If I was painting it, I would glaze the shadow area in the foreground to get deeper colored shadows on the earth and plants and let the rest of the painting recede. Also, looking back and forth between the field painting and the studio one, I prefer the way the dark shape in the foreground in the field painting projects an almost triangular shadow. The shadow also goes further on the left, leading the eye and consistent with the 2 long shadows in the background. But, as I say, this is a matter of taste and opinion. Benoit

  8. Ed,
    IMHO I think one of the problems we have is relative scale. ie, I think that if we increase the size of the format. We should also increase proportionately the palette size, amounts of paint, brush size, and apply paint in a ratio
    according to the increase of the new format.

    I also think that the plein aire should be used as a comp for the enlargement staying very close to the composition of the original. ie, using it as if it is actually part of the process and the beginning of the large painting.

    IMHO I feel that in your larger painting, you got away from the strong composition and concept of the original. The tree masses appear fractured as if they weren’t massed together with a large enough brush. The Paint appears to have been applied sparingly. Also in the original the trees appear to be the focus because they dominate in one mass size and value. The enlargement compositionally appears to have lost the strong value pattern of the original. The enlargement looks as if you scaled back instead of up on color Chroma/intensity. The original had a nice circle composition that you lost in the enlargement.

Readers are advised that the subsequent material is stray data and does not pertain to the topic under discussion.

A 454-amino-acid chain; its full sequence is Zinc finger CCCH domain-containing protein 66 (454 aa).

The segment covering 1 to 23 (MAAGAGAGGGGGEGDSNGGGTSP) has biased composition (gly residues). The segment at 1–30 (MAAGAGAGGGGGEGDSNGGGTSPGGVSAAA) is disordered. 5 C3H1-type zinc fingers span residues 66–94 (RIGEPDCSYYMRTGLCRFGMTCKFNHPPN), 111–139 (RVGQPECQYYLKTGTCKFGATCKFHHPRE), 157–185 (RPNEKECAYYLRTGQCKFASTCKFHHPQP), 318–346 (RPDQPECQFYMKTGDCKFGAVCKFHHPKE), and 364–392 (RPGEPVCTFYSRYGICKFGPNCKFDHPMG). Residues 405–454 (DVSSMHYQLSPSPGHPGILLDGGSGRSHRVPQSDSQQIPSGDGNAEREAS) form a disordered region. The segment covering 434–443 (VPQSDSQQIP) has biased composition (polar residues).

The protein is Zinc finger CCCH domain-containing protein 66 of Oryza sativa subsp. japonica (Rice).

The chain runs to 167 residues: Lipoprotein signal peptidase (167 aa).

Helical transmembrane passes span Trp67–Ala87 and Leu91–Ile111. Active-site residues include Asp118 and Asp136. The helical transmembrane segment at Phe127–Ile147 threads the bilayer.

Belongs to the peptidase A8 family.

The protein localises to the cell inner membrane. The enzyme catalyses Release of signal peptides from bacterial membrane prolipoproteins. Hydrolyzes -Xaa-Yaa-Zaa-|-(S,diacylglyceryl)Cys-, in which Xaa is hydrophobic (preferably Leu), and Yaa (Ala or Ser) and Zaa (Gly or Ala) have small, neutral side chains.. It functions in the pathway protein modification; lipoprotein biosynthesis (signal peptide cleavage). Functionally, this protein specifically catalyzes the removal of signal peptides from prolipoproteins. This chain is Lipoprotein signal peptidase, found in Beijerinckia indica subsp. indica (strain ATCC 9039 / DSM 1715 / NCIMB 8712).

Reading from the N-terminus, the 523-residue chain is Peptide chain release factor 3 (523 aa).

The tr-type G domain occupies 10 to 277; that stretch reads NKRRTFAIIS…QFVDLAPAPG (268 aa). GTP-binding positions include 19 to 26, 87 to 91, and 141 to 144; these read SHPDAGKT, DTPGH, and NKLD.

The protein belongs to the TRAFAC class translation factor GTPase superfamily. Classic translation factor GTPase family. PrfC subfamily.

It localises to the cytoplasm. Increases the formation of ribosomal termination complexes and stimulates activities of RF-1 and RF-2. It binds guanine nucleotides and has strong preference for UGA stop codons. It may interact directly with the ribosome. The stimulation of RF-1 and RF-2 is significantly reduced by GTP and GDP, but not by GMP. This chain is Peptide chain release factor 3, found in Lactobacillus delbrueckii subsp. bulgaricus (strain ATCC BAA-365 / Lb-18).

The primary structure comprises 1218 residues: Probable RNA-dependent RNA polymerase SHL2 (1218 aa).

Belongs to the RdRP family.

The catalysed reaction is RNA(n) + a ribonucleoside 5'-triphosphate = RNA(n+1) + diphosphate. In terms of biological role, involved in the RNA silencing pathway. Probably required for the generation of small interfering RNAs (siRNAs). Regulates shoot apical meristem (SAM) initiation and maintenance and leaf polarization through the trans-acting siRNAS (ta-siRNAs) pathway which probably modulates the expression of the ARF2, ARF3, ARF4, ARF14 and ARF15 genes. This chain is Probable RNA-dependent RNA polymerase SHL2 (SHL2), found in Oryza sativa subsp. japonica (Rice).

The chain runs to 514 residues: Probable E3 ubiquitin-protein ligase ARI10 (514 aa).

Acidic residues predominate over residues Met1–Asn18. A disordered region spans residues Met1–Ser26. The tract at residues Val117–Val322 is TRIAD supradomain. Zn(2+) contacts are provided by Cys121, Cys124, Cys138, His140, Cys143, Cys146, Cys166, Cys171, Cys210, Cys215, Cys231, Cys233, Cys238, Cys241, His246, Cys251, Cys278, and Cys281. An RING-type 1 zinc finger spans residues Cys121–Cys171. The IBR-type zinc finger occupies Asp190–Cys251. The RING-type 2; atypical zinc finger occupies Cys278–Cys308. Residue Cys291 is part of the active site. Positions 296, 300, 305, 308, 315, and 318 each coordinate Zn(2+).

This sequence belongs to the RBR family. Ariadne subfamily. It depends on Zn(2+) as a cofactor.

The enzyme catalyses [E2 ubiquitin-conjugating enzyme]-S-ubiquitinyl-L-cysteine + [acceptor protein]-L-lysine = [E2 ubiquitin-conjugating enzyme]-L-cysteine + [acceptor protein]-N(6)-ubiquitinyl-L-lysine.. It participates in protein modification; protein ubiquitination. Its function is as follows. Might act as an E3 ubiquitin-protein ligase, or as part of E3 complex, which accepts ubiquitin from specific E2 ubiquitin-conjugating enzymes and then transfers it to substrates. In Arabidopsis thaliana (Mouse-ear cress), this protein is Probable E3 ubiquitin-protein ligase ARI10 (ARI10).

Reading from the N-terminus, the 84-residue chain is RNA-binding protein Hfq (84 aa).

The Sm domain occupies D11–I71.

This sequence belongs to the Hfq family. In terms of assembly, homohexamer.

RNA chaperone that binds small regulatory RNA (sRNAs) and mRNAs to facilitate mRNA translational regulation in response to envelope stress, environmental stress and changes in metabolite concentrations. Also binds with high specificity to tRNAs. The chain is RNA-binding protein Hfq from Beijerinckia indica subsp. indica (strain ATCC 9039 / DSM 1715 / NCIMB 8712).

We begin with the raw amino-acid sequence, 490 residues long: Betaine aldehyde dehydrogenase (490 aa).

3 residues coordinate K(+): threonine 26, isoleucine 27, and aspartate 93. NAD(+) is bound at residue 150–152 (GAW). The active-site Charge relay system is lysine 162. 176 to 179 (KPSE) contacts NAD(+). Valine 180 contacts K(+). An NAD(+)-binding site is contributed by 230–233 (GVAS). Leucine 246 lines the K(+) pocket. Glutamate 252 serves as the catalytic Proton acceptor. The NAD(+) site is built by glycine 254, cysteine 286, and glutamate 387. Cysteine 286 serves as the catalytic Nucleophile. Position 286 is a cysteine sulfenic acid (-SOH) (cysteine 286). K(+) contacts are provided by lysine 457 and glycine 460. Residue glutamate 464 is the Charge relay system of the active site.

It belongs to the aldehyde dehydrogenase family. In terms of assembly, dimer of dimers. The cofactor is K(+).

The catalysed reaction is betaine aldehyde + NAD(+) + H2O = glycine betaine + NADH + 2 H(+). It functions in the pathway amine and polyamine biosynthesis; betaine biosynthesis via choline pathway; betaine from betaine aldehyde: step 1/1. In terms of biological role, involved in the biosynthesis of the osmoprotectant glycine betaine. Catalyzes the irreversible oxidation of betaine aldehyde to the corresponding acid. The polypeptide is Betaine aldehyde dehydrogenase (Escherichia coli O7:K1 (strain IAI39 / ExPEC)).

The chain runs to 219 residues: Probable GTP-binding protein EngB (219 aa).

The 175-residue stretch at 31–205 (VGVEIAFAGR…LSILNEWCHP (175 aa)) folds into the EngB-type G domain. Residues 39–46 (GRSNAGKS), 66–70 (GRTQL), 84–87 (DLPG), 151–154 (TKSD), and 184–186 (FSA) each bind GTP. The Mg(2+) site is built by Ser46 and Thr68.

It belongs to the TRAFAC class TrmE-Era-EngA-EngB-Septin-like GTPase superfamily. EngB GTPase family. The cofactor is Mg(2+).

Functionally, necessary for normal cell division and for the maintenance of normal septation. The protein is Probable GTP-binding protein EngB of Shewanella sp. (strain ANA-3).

Solution to your question IMHO is to remember to stay with your original game plan, don’t try to reinvent the wheel. Remember to think big and don’t forget to enlarge the SCALE of everything involved in the process. Study the original with the attention that you gave the scene and then let go and paint the enlargement. You probably painted intuitive with the original arriving at the strong composition; maybe you thought to much about parts and not the whole while painting the enlargement.

    Ed, I do enjoy your site and work. Thanks, Will

  9. Ed,
    Perhaps you recall that I commented on your first version — loved it. I like the larger one, but I don’t love it. I think you got tentative (and used brushes that are too small) when you did this one. The value changes are not as dramatic, the brushstrokes are too many (too small?), the movement isn’t there. I’d like to see you approach the larger painting with the same excitement (attitude is everything, right?) that you have for your smaller paintings, a BIG brush, and an abundance of confidence. Be bold! Personally, I’m happier with a dramatic (bold, exciting, confident) painting than with a safe (but tentatively competent) painting. I like your paintings, and I’d love to see you break through this size barrier in a BIG way (instead of in a small, safe way). Keep up the good work!